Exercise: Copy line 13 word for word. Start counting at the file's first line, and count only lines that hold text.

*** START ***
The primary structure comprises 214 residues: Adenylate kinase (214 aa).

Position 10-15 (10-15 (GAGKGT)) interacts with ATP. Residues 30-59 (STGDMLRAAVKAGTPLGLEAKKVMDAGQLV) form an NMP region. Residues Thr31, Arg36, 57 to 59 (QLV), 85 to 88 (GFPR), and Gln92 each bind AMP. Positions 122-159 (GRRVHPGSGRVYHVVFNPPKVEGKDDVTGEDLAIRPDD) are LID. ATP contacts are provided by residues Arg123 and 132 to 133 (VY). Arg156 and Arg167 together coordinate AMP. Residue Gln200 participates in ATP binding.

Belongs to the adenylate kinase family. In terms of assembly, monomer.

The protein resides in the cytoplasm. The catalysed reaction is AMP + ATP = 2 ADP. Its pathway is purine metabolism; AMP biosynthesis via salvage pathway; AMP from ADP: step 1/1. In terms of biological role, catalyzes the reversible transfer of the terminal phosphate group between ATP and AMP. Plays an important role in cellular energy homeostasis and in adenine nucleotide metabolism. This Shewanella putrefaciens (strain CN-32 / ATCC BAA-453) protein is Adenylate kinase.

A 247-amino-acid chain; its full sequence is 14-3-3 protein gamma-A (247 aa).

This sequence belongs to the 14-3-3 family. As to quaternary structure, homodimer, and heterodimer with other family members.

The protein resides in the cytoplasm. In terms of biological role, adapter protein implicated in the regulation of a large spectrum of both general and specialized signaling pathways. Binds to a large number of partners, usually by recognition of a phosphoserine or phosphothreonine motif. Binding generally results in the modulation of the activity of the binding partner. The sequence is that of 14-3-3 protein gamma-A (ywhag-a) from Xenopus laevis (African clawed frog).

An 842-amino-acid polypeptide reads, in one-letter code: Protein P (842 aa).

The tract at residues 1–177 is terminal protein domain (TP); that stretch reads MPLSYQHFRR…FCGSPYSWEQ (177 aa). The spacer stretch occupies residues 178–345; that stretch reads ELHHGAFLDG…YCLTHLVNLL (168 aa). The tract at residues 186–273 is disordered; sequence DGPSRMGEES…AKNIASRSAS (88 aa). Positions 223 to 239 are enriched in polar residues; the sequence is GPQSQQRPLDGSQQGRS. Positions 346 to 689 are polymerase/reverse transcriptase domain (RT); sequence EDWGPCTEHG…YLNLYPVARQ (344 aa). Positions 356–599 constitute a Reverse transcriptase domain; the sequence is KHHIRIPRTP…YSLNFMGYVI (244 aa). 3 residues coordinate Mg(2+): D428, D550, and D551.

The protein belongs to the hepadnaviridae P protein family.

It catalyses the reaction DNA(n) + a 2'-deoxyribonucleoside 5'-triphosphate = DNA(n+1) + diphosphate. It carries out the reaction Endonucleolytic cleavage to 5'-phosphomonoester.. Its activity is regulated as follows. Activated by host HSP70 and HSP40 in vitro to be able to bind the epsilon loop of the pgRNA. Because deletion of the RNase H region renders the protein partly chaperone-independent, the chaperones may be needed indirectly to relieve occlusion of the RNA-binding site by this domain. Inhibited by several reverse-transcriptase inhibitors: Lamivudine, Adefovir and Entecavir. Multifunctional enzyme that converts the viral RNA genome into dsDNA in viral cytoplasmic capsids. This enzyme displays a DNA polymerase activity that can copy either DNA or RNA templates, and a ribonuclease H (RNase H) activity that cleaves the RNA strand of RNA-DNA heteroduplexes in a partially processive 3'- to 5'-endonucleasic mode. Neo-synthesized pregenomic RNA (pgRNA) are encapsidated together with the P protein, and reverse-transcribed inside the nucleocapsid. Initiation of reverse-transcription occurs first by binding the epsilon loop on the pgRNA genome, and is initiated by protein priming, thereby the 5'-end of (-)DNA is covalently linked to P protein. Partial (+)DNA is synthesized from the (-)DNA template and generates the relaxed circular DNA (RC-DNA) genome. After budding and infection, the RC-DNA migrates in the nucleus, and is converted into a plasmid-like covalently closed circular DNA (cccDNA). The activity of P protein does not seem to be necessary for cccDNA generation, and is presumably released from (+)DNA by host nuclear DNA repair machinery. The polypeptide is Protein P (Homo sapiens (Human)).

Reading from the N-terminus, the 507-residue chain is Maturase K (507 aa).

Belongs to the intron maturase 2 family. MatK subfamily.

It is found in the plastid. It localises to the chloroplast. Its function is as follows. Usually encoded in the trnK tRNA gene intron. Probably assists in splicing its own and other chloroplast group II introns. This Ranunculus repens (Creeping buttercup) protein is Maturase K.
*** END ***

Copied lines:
Belongs to the intron maturase 2 family. MatK subfamily.